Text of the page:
Is it easier to kill from a distance? The answer is yes, according to California State University, Northridge psychology professor Abraham Rutchick, who conducted one of the first experimental studies on the effect distance has on a person’s decision to take a life.
The study, “Technologically facilitated remoteness increases killing behavior,” was published earlier this month by the Journal of Experimental Social Psychology. While his study involved the “killing” of ladybugs, Rutchick said the results raise questions about how aware those making the decisions to kill remotely — such as military personnel who oversee drone strikes — are about the influences on those decisions.
“A simple decision about killing ladybugs raises so many larger questions about human beings and the fundamental questions about the decision to kill or not kill,” Rutchick said.
Rutchick said he came up with the idea for the study in 2009 as more and more news stories began to focus on the increasing use of drones in contemporary warfare.
“The use of drones and drone strikes were on the rise and I wondered about the impact, psychologically, the distance associated with the use of drones has on the decisions to use drone strikes,” he said. “The use of technology and distance has always been a part of killing — after all, someone realized long ago that it was easier to kill throwing a spear than up close — but this, a new medium of technology, is qualitatively different. I wondered if the distance could have a psychological impact.”
“Killing remotely might by psychologically easier than killing face-to-face, which could promote more killing behavior and incur less-severe emotional consequences,” Rutchick said.
Rutchick tapped into the talent of fellow CSUN psychology professors Andrew Ainsworth and Robert Youmans to design an experimental study that measured whether people found it easier to kill when there was a distance between themselves and their victims. They created a remote-controlled machine that purported to killed ladybugs.
Rutchick said ladybugs were chosen “because everyone likes ladybugs.”
More than 330 CSUN undergraduate students were recruited to test the machine. They were told the machine could be useful in producing biological samples or dye at an industrial scale. They were shown how to use the remote control to operate a conveyor belt that would carry the ladybugs to a box with a grinder and their deaths. (He is quick to note that no actual ladybugs were intentionally killed during the experiment.)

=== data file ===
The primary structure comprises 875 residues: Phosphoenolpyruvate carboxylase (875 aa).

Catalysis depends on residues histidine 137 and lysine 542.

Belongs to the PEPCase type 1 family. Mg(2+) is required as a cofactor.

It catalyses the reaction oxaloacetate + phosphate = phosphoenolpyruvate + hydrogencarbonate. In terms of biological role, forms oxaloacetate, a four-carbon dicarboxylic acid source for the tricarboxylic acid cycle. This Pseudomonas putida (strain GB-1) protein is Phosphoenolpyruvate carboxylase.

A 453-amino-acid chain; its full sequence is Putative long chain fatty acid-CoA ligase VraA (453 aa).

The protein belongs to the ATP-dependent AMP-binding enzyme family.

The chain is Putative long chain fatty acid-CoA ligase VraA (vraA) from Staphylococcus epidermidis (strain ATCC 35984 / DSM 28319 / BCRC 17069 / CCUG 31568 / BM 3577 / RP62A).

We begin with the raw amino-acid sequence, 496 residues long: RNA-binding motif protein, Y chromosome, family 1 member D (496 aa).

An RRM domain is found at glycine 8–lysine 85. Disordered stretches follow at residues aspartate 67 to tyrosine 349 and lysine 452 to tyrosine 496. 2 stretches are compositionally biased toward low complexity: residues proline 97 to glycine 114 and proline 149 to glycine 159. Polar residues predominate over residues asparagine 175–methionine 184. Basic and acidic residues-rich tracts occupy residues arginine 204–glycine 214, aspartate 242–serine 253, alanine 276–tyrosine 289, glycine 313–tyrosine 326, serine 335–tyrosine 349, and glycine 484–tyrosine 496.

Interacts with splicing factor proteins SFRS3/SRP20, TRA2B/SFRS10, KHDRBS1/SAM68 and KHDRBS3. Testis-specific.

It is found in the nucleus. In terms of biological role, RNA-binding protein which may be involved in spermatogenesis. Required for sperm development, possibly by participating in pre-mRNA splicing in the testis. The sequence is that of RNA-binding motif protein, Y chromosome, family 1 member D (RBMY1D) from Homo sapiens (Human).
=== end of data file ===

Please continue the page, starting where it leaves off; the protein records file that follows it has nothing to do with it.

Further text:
The test subjects were divided into three groups: those who operated the machine in the same room as the machine; those who were told the machine was in another location in California and operated it via Skype; and those who were told the machine was in Virginia and operated it via Skype. Each group could “kill” as many ladybugs as they liked, but had to kill at least two of the insects to ensure they conducted a “good” test of the machine.
The study — conducted with the help of then-undergraduate student Denise Barth and graduate students Ryan McManus and H. Johnny Goukassian — found that participants killed more ladybugs when they were in different rooms than their targets. It also found that participants who killed more, and were thus engaged in the killing task for longer, reported experiencing fewer negative emotions about what they did.
Rutchick said he was surprised to find that the location of the machine — whether in Virginia or California — made little difference to those operating the machine from a distance.
“We do know that when people are faced with moral dilemmas, if the process is more intimate and personal, the decisions are harder than for those who are more withdrawn from the situation,” he said. “The extent of the distance, in this case, didn’t seem to make a difference.”
Rutchick said he hopes his study, which constitutes the first experimental evidence that remoteness can increase killing behavior, will encourage a discussion about our growing reliance on drones and other such technology to kill.
“[The study] powerfully demonstrates the impact of psychological distance, going beyond its well-documented effects on cognition and judgment to influence a behavior of fundamental human importance,” he wrote as part of the report on the study’s findings. “These findings also have implications for moral psychology, suggesting that the differences in judgment observed between more and less intimate moral dilemmas may also manifest in behavior.”
Rutchick said he does not intend to tell military leaders how to their job. “But the finding of this study, hopefully, will inspire a conversation — when people are considering a lethal decision — about what is impacting that decision,” he said.